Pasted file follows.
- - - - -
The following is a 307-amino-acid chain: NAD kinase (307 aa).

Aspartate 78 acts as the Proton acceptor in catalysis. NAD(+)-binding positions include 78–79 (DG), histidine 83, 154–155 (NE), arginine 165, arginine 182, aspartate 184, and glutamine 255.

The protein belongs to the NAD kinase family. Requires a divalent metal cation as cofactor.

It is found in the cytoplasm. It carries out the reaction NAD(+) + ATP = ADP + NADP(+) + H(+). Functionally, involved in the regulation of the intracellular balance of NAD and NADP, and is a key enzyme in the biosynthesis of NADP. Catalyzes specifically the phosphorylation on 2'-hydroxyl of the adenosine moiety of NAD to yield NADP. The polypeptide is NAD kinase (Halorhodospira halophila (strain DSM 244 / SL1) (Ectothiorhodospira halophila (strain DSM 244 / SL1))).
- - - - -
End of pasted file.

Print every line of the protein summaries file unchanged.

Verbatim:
The following is a 307-amino-acid chain: NAD kinase (307 aa).

Aspartate 78 acts as the Proton acceptor in catalysis. NAD(+)-binding positions include 78–79 (DG), histidine 83, 154–155 (NE), arginine 165, arginine 182, aspartate 184, and glutamine 255.

The protein belongs to the NAD kinase family. Requires a divalent metal cation as cofactor.

It is found in the cytoplasm. It carries out the reaction NAD(+) + ATP = ADP + NADP(+) + H(+). Functionally, involved in the regulation of the intracellular balance of NAD and NADP, and is a key enzyme in the biosynthesis of NADP. Catalyzes specifically the phosphorylation on 2'-hydroxyl of the adenosine moiety of NAD to yield NADP. The polypeptide is NAD kinase (Halorhodospira halophila (strain DSM 244 / SL1) (Ectothiorhodospira halophila (strain DSM 244 / SL1))).